• Maintenance hemodialysis (> 3 months duration)
  • Informed consent

Exclusion Criteria:

  • No consent
  Contacts and Locations
Choosing to participate in a study is an important personal decision. Talk with your doctor and family members or friends about deciding to join a study. To learn more about this study, you or your doctor may contact the study research staff using the Contacts provided below. For general information, see Learn About Clinical Studies.

Please refer to this study by its ClinicalTrials.gov identifier: NCT00417105

Locations
Australia, Victoria
Monash Medical Centre
Clayton, Victoria, Australia, 3168
Geelong Hospital
Geelong, Victoria, Australia, 3220
Belgium
Virga Jesse Ziekenhuis
Hasselt, Limburg, Belgium, 3500
Universitaire Ziekenhuizen Leuven
Leuven, Vlaams-Brabant, Belgium, 3000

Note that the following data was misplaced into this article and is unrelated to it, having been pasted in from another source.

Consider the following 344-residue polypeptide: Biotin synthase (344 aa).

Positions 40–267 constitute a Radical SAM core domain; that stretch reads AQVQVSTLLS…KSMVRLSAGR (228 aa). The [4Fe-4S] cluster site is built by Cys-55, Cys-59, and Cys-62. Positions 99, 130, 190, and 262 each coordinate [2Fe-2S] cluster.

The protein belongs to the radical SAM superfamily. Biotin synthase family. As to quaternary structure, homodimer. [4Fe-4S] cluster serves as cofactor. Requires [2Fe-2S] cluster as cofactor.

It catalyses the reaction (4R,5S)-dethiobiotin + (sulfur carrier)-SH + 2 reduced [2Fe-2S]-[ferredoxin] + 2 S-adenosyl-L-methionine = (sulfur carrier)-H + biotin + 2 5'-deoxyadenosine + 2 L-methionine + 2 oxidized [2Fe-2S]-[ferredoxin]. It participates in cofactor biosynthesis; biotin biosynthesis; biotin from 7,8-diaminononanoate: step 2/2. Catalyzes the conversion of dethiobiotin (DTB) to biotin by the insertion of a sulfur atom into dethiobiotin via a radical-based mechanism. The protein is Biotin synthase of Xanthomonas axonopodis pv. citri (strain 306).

Sponsors and Collaborators
Universitaire Ziekenhuizen Leuven
Investigators
Principal Investigator: Björn KI Meijers, MD Universitaire Ziekenhuizen Leuven
Study Director: Pieter Evenepoel, MD, PhD Universitaire Ziekenhuizen Leuven
Principal Investigator: Tom Dejagere, MD Virga Jesse Ziekenhuis
Principal Investigator: Nigel Toussaint, MD Geelong Hospital
  More Information

Publications:
Responsible Party: Pieter Evenepoel, University Hospitals Leuven
ClinicalTrials.gov Identifier: NCT00417105     History of Changes
Other Study ID Numbers: NHD001
Study First Received: December 28, 2006
Last Updated: March 4, 2009
Health Authority: Belgium: Institutional Review Board

Keywords provided by Universitaire Ziekenhuizen Leuven:
hemodialysis
dialysis adequacy
chronic kidney disease

Additional relevant MeSH terms:
Kidney Diseases
Kidney Failure, Chronic
Urologic Diseases
Renal Insufficiency, Chronic
Renal Insufficiency

ClinicalTrials.gov processed this record on August 21, 2014